Aditya Nath Jha
|Born||18 August 1911|
Ayachi Nagar, Sarisab Pahi, Madhubani District, Bihar
Jha was the son of Sir Ganganath Jha, and the brother of Shri Amarnath Jha, a scholar of English and Sanskrit and former vice-chancellor of Allahabad University. Educated at Allahabad University, he entered the ICS on 16 September 1936, completing his ICS probationery training at Jesus College, Oxford. He served in the United Provinces as an assistant magistrate and collector before transferring to the Indian Political Service in November 1939. At the time of independence, he was secretary to the Resident for the Eastern Princely States.
Post-independence, Jha served as Chief Secretary of Uttar Pradesh, as the first director of the National Academy of Administration, Mussorie, Secretary to the Government of India and first Lieutenant Governor of Delhi.
Jha was known for his administrative acumen and his wide-ranging knowledge of cultures and languages. Descended from a family of Sanskrit scholars, Jha was a fluent Sanskrit speaker. While serving as Chief Secretary of Uttar Pradesh he was also concurrently Vice Chancellor of the Sanskrit University in Varanasi.
Early life and educationEdit
Jha was son of Sir Ganganath Jha and brother of Dr. Amarnath Jha who had been the Vice Chancellor of the Allahabad University, and then the Chairman of the Bihar Civil Service Commission.
He was educated at Allahabad University and Jesus College, Oxford. He served as Vice Chancellor of the Sanskrit University, Benares. He wrote a book on Indian philosophy titled ‘'Bharatiya Darshanon ka Samanvay. He was an avid tennis player both in India and at Oxford University, where he was an ICS probationer. He joined as an Indian Civil Service (ICS) officer in 1936.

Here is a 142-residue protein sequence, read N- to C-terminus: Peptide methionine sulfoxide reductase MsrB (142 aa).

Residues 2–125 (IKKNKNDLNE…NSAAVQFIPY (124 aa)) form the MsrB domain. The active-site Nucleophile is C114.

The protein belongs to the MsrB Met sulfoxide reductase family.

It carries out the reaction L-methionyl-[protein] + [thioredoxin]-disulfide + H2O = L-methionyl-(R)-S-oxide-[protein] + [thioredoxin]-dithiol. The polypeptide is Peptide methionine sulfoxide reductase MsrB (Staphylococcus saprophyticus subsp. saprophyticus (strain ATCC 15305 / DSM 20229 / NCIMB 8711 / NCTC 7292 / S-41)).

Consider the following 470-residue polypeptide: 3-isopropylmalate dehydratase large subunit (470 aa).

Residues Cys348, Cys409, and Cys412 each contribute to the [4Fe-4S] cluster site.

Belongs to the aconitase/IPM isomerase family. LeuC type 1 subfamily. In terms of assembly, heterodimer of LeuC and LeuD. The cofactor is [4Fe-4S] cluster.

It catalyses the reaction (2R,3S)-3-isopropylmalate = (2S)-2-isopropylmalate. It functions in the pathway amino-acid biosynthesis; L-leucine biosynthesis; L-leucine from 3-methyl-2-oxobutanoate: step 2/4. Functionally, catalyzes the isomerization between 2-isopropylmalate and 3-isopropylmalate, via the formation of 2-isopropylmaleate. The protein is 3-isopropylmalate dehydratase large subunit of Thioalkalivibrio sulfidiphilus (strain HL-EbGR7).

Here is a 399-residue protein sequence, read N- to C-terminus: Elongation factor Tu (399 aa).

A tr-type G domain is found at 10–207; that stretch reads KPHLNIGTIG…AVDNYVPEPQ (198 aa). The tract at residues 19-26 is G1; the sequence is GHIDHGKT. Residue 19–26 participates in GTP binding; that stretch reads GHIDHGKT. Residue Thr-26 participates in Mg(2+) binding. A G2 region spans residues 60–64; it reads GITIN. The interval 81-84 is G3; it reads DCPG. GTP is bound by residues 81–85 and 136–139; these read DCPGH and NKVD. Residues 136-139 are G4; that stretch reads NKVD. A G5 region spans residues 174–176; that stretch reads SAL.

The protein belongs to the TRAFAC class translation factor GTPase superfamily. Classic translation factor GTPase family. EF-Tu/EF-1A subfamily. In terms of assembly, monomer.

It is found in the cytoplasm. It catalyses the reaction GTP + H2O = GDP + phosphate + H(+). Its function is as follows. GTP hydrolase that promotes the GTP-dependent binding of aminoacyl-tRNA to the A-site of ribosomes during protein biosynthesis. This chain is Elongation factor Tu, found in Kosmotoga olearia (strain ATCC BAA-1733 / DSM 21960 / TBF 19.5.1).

He served as Assistant Magistrate and Collector before transferring to the Indian Political Service in 1939. At the time of Independence, he was serving as secretary to the Resident for the Eastern Princely States.
Post-Independence, he served as the first Director of National Academy of Administration, Mussoorie from 1959- 1962. He was Chief Secretary of Uttar Pradesh, and later an Additional Secretary to Government of India, in the Planning Commission. Then,in the mid-1960s, he served as Secretary of the Ministry of Information and Broadcasting. Between 1966-1972 he was the first Lt. Governor of Delhi. He was a recipient of the Padma Vibhushanin 1972 in the civil services category.
Tenure as Director, National Academy of AdministrationEdit
He was selected as the Director of Academy by former Home Secretary of India, Shri B. N. Jha. He contributed multiple books on philosophy and literature to the library (the famous Gandhi Smriti Library) at academy.
Grooming to be 'Gentleman-civil servant' along the lines of an ICS officer was very much part of the process of training an IAS officer and there was even a manual for proper conduct. This training period is an impressionable part of the life of an IAS officer and some of the Directors became a legend with their students like the ICS officer, Aditya Nath Jha who was a Director in the early 1960s.
A. N. Jha was remembered by many to have a charismatic and witty personality.
In the book Bureaucracy – Growth and Development, 1997, U.C Mandal writes, autobiography titled There is no doubt that the Director in the early 1960s, A.N Jha(ICS, UP) was very popular with probationers and also very broadminded and relaxed about discipline at the Academy. 'Jha was wonderful; he would stroll out on to the lawn, have four or five chairs brought, sit down and call passing probationers over to sit and chat about a wide variety of subjects in an informal way; he 'had fine sense of humour and was very cultured'’. When two probationers got drunk and fought in Kulri market with bottles and chairs and tables causing Rs 12,000 damages , a shopkeeper called on Jha demanding reparation; to his surprise, Jha said 'there was no question of any action taken against boys as they were like children to him; as for money, Jha claimed that only dogs and probationers were in Mussoorie at that time of the year(winter), so whatever profit the shopkeepers were making was only from his probationers- hence there was 'no question of payment'.
External Links and booksEdit
- Page 30-31 Without Fear or Favour-An autobiography, Joginder Singh, Fusion Books, 2005.
- Page 30-31- an excerpt from the book From Powerless Village to Union Power Secretary, an autobiography by P. Abraham, Concept Pub. Co., 2009
- Page 30-31 Without Fear or Favour-An autobiography, Joginder Singh, Fusion Books, 2005